10-K 1 lscc201910-k.htm 10-K Document

UNITED STATES
SECURITIES AND EXCHANGE COMMISSION
Washington, D.C. 20549
FORM 10-K
(Mark One)
þ
ANNUAL REPORT PURSUANT TO SECTION 13 OR 15(d) OF THE SECURITIES EXCHANGE ACT OF 1934
FOR THE FISCAL YEAR ENDED DECEMBER 28, 2019
 
or
¨
TRANSITION REPORT PURSUANT TO SECTION 13 OR 15(d) OF THE SECURITIES EXCHANGE ACT OF 1934
FOR THE TRANSITION PERIOD FROM __________ TO __________

Commission file number: 000-18032

latticelogocolorpmsa51.jpg

LATTICE SEMICONDUCTOR CORPORATION
(Exact name of registrant as specified in its charter)
Delaware
93-0835214
(State of Incorporation)
(I.R.S. Employer Identification Number)
5555 NE Moore Court, Hillsboro, Oregon
97124-6421
(Address of principal executive offices)
(Zip Code)
Registrant's telephone number, including area code: (503) 268-8000
________________________________________

Securities registered pursuant to Section 12(b) of the Act:
________________________________________
(Title of Class)
(Trading Symbol)
(Name of each exchange on which registered)
Common Stock, $.01 par value
LSCC
Nasdaq Global Select Market
Securities registered pursuant to Section 12(g) of the Act: None

Indicate by check mark if the registrant is a well-known seasoned issuer, as defined in Rule 405 of the Securities Act. Yes ¨    No þ

Indicate by check mark if the registrant is not required to file reports pursuant to Section 13 or Section 15(d) of the Act. Yes ¨    No þ

Indicate by check mark whether the registrant (1) has filed all reports required to be filed by Section 13 or 15(d) of the Securities Exchange Act of 1934 during the preceding 12 months (or for such shorter period that the registrant was required to file such reports), and (2) has been subject to such filing requirements for the past 90 days. Yes þ No ¨

Indicate by check mark whether the registrant has submitted electronically every Interactive Data File required to be submitted pursuant to Rule 405 of Regulation S-T (§232.405 of this chapter) during the preceding 12 months (or for such shorter period that the registrant was required to submit such files). Yes þ    No ¨

Indicate by check mark whether the registrant is a large accelerated filer, an accelerated filer, a non-accelerated filer, a smaller reporting company, or an "emerging growth company." See the definitions of “large accelerated filer”, “accelerated filer”, “smaller reporting company” and "emerging growth company" in Rule 12b-2 of the Exchange Act. (Check one):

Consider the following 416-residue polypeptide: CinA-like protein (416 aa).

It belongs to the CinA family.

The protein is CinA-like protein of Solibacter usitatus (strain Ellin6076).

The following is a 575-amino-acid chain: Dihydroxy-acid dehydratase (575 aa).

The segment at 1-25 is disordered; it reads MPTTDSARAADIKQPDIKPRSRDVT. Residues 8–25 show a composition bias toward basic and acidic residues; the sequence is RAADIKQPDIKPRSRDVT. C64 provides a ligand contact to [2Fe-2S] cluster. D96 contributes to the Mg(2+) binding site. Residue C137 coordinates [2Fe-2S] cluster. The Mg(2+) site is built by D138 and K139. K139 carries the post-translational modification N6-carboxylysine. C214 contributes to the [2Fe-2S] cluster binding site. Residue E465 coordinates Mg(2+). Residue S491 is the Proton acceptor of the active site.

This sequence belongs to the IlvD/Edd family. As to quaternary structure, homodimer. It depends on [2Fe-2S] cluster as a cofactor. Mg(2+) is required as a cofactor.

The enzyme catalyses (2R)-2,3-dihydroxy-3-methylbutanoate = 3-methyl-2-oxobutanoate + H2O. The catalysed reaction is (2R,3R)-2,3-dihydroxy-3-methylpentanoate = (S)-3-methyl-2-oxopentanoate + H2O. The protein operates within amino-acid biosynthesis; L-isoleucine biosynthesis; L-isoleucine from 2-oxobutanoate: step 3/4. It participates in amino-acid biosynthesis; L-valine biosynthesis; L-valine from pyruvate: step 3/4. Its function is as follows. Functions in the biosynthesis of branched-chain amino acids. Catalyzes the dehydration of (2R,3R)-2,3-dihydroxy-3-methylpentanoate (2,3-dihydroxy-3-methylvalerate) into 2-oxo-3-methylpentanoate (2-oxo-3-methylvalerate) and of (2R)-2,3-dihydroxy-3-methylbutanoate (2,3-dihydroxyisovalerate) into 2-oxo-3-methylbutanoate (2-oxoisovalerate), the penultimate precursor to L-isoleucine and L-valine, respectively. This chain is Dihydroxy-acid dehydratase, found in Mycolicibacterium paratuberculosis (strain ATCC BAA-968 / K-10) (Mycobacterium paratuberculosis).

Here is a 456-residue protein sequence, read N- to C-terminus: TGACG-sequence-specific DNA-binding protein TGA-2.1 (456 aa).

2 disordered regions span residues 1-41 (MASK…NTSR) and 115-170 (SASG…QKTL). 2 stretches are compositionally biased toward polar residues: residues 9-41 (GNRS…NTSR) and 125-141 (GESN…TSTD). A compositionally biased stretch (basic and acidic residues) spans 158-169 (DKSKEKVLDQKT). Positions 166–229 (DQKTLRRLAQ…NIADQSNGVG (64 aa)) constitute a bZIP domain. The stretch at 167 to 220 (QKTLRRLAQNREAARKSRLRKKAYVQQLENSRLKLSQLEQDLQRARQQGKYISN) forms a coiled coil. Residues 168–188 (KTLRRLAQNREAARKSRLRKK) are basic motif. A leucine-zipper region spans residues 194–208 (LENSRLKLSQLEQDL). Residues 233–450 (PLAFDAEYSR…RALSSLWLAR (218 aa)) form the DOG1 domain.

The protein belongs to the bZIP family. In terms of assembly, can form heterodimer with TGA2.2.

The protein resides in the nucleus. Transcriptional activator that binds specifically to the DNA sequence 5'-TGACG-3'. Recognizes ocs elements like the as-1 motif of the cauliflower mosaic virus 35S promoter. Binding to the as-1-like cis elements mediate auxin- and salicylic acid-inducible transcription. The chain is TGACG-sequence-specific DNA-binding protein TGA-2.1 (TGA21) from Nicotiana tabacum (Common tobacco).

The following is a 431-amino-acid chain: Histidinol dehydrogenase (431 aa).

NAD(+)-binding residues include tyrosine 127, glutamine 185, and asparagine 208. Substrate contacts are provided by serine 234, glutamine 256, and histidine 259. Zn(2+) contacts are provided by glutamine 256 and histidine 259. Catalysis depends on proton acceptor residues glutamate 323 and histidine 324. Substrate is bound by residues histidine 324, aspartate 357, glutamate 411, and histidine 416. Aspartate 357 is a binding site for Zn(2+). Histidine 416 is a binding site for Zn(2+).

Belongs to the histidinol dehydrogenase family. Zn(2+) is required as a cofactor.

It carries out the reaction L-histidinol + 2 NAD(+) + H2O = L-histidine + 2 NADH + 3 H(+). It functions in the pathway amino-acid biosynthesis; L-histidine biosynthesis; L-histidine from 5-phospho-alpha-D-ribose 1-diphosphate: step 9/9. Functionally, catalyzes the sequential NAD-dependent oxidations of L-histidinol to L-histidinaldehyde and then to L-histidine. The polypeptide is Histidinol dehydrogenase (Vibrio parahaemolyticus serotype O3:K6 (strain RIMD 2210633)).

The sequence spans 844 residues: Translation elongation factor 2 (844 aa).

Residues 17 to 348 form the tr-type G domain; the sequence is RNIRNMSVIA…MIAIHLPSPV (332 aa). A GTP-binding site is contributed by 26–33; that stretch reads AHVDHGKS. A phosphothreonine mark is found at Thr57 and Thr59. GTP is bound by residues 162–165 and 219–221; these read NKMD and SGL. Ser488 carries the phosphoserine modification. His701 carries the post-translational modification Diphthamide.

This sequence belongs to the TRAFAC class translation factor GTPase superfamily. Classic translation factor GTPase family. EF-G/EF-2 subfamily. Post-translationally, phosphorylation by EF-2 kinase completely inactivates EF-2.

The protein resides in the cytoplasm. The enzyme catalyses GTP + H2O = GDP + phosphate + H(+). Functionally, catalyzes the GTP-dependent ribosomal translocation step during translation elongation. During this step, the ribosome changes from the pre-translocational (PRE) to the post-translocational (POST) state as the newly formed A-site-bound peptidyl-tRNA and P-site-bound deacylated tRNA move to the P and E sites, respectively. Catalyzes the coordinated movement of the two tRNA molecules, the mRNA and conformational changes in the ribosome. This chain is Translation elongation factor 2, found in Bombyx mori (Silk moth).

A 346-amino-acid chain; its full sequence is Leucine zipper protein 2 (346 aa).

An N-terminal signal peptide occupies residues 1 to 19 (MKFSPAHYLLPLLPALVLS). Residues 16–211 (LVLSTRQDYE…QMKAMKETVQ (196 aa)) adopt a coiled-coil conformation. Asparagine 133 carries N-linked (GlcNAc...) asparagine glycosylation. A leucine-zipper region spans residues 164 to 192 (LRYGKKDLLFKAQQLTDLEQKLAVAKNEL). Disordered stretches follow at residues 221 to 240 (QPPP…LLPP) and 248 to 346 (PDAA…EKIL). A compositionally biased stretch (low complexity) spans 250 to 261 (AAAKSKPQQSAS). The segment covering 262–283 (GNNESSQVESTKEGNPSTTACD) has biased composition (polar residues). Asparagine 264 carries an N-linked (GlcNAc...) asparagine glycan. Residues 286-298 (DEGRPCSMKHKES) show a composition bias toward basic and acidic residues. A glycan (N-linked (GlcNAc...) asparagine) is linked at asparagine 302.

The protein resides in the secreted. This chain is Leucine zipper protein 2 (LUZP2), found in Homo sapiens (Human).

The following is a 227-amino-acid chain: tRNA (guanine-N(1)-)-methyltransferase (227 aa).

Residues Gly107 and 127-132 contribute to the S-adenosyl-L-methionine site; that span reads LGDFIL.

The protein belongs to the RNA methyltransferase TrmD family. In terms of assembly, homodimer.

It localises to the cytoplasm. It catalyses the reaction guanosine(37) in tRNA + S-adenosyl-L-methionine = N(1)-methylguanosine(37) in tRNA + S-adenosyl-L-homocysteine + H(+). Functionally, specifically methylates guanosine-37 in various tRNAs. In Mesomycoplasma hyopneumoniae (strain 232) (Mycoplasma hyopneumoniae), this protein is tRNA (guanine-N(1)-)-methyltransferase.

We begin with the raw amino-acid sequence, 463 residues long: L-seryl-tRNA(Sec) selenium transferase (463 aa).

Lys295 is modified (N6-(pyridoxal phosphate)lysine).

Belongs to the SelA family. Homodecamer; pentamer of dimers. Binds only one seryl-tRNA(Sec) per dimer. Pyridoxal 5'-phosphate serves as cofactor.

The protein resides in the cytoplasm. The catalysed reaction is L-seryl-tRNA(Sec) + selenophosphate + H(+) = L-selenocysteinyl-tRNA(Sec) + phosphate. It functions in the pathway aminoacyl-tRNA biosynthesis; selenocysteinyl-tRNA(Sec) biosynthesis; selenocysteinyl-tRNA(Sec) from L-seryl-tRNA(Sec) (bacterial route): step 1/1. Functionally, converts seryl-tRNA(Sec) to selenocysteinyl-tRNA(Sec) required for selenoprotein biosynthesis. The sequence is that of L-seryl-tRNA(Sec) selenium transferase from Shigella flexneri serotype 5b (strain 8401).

Large accelerated filer þ
Accelerated filer ¨
Non-accelerated filer ¨
Smaller reporting company ¨
Emerging growth company ¨
 

If an emerging growth company, indicate by check mark if the registrant has elected not to use the extended transition period for complying with any new or revised financial accounting standards provided pursuant to Section 13(a) of the Exchange Act. ¨

Indicate by check mark whether the registrant is a shell company (as defined in Rule 12b-2 of the Act).    Yes ¨    No þ
Aggregate market value of voting stock held by non-affiliates of the registrant as of June 29, 2019
$
1,242,396,539

Number of shares of common stock outstanding as of February 20, 2020
134,318,226


DOCUMENTS INCORPORATED BY REFERENCE
The information required by Part III of this Report, to the extent not set forth herein, is incorporated herein by reference from the registrant's definitive proxy statement relating to the 2020 Annual Meeting of Stockholders, which definitive proxy statement shall be filed with the Securities and Exchange Commission within 120 days after the end of the fiscal year to which this Report relates.
 



LATTICE SEMICONDUCTOR CORPORATION
ANNUAL REPORT ON FORM 10-K
TABLE OF CONTENTS

 
Page
 
 
 
 
 
 
 
 
 
 
PART I
 
 
 
Item 1.
 
Item 1A.
 
Item 1B.
 
Item 2.
 
Item 3.
 
Item 4.
 
 
 
 
 
PART II
 
 
 
Item 5.
 
Item 6.
 
Item 7.
 
Item 7A.
 
Item 8.
 
Item 9.
 
Item 9A.
 
Item 9B.
 
 
 
 
 
PART III
 
 
 
Item 10.
 
Item 11.
 
Item 12.
 
Item 13.
 
Item 14.
 
 
 
 
 
PART IV
 
 
 
Item 15.
 
 
 


2


Note Regarding Forward-Looking Statements

This Annual Report on Form 10-K contains forward-looking statements within the meaning of Section 27A of the Securities Act of 1933, as amended, and Section 21E of the Securities Exchange Act of 1934, as amended. These involve estimates, assumptions, risks and uncertainties. Any statements about our expectations, beliefs, plans, objectives, assumptions or future events or performance are not historical facts and may be forward-looking. We use words or phrases such as “anticipate,” “believe,” “could,” “estimate,” “expect,” “intend,” “plan,” "possible," “predict,” “projects,” “may,” “will,” “should,” “continue,” “ongoing,” “future,” “potential” and similar words or phrases to identify forward-looking statements.